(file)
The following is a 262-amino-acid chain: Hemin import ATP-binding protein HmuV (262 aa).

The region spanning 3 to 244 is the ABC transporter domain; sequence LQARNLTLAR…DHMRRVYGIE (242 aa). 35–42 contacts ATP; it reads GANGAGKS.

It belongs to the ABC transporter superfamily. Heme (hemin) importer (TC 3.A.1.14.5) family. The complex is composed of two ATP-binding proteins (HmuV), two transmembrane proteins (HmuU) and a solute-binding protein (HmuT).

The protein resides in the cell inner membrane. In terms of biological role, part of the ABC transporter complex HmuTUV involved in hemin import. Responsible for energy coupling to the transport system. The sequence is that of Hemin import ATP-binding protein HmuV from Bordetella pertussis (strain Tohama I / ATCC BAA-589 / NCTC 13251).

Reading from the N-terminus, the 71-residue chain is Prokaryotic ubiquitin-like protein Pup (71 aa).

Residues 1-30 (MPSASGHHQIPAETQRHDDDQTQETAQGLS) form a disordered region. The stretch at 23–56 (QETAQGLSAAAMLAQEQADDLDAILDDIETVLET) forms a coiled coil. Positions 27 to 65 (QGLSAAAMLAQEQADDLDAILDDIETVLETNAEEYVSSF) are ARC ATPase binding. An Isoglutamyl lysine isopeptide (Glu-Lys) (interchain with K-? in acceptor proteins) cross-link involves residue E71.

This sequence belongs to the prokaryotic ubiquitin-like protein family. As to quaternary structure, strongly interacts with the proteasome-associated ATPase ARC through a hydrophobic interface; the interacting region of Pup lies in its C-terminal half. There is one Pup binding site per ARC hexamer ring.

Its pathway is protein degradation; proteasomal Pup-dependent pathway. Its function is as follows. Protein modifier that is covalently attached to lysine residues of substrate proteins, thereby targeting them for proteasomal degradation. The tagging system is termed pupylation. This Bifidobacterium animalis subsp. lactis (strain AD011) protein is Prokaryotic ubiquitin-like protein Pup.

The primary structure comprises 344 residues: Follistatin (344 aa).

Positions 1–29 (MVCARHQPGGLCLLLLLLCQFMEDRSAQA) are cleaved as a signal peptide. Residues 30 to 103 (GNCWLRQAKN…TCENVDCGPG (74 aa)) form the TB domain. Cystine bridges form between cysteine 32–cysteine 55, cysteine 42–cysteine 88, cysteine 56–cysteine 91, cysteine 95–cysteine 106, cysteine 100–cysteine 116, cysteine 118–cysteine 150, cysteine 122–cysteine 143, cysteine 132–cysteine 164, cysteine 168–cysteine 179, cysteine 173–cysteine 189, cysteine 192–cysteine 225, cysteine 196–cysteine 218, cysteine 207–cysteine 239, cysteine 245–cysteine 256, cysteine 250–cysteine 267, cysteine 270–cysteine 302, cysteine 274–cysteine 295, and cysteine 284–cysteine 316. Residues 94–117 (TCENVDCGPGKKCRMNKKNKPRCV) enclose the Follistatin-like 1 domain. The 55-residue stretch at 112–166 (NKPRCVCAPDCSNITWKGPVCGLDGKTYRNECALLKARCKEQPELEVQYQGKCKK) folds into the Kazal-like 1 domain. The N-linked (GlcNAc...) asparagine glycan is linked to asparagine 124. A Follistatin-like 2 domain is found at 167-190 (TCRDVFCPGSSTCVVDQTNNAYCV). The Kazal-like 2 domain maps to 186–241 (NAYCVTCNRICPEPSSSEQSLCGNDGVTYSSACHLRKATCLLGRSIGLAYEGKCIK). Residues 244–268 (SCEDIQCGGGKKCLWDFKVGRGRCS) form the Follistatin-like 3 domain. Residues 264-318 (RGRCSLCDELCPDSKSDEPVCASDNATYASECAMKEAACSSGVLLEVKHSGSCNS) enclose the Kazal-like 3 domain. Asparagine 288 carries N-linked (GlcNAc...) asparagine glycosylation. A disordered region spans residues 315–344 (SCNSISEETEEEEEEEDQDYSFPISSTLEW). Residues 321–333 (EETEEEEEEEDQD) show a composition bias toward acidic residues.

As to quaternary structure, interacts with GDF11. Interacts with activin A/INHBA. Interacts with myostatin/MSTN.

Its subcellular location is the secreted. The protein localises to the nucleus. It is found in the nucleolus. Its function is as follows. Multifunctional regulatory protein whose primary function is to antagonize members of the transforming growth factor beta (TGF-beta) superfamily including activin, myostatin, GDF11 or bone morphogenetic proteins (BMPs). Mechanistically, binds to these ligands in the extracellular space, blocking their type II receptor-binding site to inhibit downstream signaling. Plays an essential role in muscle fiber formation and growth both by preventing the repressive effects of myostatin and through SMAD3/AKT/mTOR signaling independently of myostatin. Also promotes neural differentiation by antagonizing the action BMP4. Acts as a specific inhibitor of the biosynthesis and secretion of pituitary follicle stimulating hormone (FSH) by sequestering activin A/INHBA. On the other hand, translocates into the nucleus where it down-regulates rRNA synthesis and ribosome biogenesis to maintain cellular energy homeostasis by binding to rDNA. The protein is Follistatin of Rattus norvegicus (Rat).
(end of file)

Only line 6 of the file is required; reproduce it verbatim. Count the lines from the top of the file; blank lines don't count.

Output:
Residues 1-30 (MPSASGHHQIPAETQRHDDDQTQETAQGLS) form a disordered region. The stretch at 23–56 (QETAQGLSAAAMLAQEQADDLDAILDDIETVLET) forms a coiled coil. Positions 27 to 65 (QGLSAAAMLAQEQADDLDAILDDIETVLETNAEEYVSSF) are ARC ATPase binding. An Isoglutamyl lysine isopeptide (Glu-Lys) (interchain with K-? in acceptor proteins) cross-link involves residue E71.